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A Litany '3rd version'

First line:
Drop, drop, slow tears
author of text

Phineas Fletcher, whose poem ‘Drop, drop slow tears’ has been set to music by many composers from Orlando Gibbons to Kenneth Leighton, entered King’s College, Cambridge in 1600. He graduated BA in 1604 and MA in 1608, and was ordained at some point before 1611, when he became a fellow of the College. His pastoral drama, Sicelides, was written to be performed before James I when the king visited Cambridge in 1615. In the event, the royal party left Cambridge before its premiere at King’s.

William Walton, originally from Oldham, arrived in Oxford at the age of nine to take up a choristership at Christ Church. There he was trained by the Organist, Henry Ley. To avoid having to return to Oldham when his voice broke, Walton decided to ‘make himself interesting’ by writing music. Parry, whilst in Oxford examining, saw some of the boy’s compositions; he told the Dean ‘There’s a lot in this chap. You must keep your eye on him’. Walton’s setting of Fletcher’s ‘Drop, drop slow tears’ may well have been among these manuscripts, since he was 15 when he wrote it. The piece shows a precocious assurance in the part writing and there are harmonic touches that are later echoed in Psalm 137 from Belshazzar’s Feast. This is not surprising, because the version that is performed today is actually Walton’s revision dating from 1930, when he was engaged on his large-scale masterpiece.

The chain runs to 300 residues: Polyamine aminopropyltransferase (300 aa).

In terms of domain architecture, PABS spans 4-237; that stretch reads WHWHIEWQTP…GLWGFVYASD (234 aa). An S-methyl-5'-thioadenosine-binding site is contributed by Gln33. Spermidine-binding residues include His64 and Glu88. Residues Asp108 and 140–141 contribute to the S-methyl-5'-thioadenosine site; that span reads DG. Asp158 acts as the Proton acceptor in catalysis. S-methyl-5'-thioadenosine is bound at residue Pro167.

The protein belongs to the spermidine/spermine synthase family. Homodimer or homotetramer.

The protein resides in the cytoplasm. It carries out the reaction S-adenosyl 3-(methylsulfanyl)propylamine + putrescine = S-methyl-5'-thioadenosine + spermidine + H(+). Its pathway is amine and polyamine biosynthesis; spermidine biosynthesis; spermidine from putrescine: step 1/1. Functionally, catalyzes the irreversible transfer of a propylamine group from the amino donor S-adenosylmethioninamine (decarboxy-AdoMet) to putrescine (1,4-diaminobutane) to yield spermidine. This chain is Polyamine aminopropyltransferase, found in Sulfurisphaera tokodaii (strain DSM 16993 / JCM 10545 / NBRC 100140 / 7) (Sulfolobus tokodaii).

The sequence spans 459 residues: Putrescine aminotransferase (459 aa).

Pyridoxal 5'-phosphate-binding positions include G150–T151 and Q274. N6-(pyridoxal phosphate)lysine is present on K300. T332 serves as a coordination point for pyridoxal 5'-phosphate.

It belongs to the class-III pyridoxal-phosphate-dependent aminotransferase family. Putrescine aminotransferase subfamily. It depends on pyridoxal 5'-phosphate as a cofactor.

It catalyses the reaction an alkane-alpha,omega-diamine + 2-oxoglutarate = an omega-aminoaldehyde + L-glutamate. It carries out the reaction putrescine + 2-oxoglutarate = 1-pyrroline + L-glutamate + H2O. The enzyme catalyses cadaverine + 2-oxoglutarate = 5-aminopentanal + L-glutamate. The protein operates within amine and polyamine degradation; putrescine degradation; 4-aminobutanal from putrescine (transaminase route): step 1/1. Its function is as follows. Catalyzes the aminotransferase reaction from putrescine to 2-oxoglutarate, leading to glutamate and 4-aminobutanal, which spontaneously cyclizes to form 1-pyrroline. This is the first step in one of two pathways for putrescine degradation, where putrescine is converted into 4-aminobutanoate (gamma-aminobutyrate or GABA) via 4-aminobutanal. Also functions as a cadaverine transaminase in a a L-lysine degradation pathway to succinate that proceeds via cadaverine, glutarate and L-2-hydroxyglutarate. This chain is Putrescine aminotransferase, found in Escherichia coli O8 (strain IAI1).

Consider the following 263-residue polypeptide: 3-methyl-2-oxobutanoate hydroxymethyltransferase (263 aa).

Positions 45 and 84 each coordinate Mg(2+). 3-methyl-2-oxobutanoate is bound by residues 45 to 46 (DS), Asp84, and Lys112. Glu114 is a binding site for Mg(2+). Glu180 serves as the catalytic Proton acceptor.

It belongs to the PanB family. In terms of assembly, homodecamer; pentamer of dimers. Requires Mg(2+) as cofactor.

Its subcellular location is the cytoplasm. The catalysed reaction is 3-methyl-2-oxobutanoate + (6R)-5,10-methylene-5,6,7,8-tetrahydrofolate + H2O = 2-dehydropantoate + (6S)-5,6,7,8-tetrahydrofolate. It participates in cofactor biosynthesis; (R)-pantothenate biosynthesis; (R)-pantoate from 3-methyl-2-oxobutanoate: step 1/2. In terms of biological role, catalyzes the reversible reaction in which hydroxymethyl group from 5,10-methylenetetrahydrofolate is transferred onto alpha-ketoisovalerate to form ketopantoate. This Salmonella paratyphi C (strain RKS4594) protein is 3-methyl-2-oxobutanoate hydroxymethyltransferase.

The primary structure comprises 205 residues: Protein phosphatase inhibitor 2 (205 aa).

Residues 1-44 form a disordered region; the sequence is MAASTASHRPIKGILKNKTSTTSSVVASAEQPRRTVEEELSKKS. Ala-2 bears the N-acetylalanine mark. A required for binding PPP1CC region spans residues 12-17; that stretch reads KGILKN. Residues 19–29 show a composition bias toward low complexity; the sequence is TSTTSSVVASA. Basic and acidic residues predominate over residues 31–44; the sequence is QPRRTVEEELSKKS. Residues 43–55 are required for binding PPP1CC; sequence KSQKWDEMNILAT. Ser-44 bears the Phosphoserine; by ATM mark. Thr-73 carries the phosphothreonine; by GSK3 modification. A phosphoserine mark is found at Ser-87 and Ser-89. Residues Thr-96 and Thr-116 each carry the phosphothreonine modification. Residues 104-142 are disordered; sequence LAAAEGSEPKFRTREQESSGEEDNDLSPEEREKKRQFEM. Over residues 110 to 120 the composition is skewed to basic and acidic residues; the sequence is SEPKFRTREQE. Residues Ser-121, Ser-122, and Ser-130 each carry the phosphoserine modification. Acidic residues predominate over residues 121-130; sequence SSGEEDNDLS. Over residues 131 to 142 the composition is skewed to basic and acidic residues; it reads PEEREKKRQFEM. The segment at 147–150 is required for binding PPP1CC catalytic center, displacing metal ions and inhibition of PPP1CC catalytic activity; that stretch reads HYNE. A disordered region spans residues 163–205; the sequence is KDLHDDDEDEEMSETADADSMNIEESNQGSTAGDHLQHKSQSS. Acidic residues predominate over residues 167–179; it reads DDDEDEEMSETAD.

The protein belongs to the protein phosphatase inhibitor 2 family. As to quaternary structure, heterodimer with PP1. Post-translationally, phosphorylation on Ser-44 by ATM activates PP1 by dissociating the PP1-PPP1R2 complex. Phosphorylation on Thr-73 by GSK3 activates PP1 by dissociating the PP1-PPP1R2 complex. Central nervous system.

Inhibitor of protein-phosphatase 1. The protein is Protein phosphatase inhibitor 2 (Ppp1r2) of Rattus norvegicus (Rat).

from notes by Emma Cleobury © 2019


Evensong Live 2019
Studio Master: KGS0038-DDownload onlyStudio Master FLAC & ALAC downloads available
Walton: Coronation Te Deum & other choral works


Track 20 on CDA67330 [3'03]
Track 9 on KGS0038-D [2'48] Download only

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